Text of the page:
The Red Kangaroo (Macropus rufus)
is the largest marsupial in the world. It is native to Australia,
particularly in the dry grasslands that cover the continent. Red
Kangaroos are in the macropodidae family which means "large footed,"
rightly so since the animal has large feet with long tendons that helps
it propel its body when it is hopping from predators, toward shelter, or
foraging for food. Although this species is named the Red
Kangaroo, colors are variable among the sexes. Males, also known
as "bucks", "old men" or "boomers", can grow to be 80 to 90kg and
usually have reddish-brown fur. Females, who grow to
be only 40 kg, are usually a grayish-blue color and are nicknamed "blue
fliers." Kangaroos travel in various sized packs called "mobs" and
the young are called "joeys." A mob usually consists of one
dominant male, many adult females, and joeys of both sexes.
All kangaroos are classified as
marsupials because they have pouches located in the anterior portion of
their bodies that function as "holders" for their young. These
pouches serve to provide a space for continual growth for the joey as
well as protection from predators and dry conditions. Red
Kangaroos can live as long as thirty years if they can make it past
their first year of life in harsh, dry conditions. Kangaroos also
have a unique mechanism for locomotion. Instead of walking and
running on quadruped, kangaroos stand up on two feet and use their long
tails as a driving force to help them hop from place to place.
This mechanism of locomotion is extremely efficient and allows them to
reach speeds of up to 40 miles per hour, jump distances of 29 feet and
heights of 6 feet.
A Red Kangaroo can be
differentiated from other species by its naked nose, black and white patches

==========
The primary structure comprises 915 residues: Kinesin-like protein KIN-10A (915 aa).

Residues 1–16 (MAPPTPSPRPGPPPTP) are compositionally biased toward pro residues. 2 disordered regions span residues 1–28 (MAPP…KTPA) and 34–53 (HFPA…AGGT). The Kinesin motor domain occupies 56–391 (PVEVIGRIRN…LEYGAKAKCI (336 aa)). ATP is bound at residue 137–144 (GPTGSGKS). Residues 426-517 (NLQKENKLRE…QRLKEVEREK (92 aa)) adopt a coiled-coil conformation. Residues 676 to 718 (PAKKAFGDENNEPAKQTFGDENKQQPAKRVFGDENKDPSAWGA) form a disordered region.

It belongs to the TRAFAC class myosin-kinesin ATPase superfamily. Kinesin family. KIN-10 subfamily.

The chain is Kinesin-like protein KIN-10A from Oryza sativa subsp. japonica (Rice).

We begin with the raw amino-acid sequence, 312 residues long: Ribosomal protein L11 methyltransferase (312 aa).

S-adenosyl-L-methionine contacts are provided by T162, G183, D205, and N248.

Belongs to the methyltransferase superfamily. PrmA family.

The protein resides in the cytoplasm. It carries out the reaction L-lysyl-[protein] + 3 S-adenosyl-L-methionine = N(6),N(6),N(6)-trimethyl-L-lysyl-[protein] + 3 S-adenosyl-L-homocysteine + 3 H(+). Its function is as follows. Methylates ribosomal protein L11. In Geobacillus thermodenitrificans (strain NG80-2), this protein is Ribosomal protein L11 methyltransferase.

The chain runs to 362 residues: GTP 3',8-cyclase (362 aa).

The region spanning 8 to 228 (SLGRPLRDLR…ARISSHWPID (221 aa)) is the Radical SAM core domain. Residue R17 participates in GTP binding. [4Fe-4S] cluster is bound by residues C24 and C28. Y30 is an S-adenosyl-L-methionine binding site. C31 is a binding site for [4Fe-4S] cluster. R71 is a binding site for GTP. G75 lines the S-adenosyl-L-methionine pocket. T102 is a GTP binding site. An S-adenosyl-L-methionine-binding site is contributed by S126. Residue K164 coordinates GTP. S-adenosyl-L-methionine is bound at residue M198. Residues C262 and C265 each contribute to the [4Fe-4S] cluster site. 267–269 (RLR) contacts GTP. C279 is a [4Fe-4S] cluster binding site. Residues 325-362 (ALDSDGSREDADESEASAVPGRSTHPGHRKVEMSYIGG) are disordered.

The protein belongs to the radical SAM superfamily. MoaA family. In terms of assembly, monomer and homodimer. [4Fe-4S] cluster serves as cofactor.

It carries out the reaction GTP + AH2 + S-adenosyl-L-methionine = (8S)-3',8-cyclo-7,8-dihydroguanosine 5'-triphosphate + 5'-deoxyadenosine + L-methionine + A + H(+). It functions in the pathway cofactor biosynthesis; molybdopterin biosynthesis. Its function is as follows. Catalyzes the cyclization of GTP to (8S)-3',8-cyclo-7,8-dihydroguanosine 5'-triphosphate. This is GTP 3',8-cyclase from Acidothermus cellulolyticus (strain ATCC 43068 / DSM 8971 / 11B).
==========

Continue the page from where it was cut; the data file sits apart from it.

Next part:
on each side of its muzzle and a white stripe that starts at the nose and
continues to the ear. Some would argue that the Red Kangaroo is
the most striking of all kangaroo species because of its powerful build
and graceful movement.
I find the Red Kangaroo to be an
extremely interesting species, mainly due to its relatively isolated
habitat. People who do not live in or visit areas where this species
exists will most often never see one in the wild. Since the Red
Kangaroo is a marsupial, its means of reproduction are fascinating and
much different from the placental mammals that are native to North America.
I found it both interesting and fun to research and create a site
dedicated to the Red Kangaroo. As a self-proclaimed world
traveler, I have had
the privilege of seeing kangaroos in the wild and in captivity and when
speaking with a few Australians, found out that kangaroos are loved
except when they try to cross the highways in front of a car!
However, Kangaroos are
easily recognized by people of all ages and nationalities for being such
a unique and memorable species and I felt it only right to create a
webpage to further educate those interested in the Red Kangaroo.
was created for Organismal Biology (BIO 203) at the
Wisconsin-La Crosse on 4.26.07
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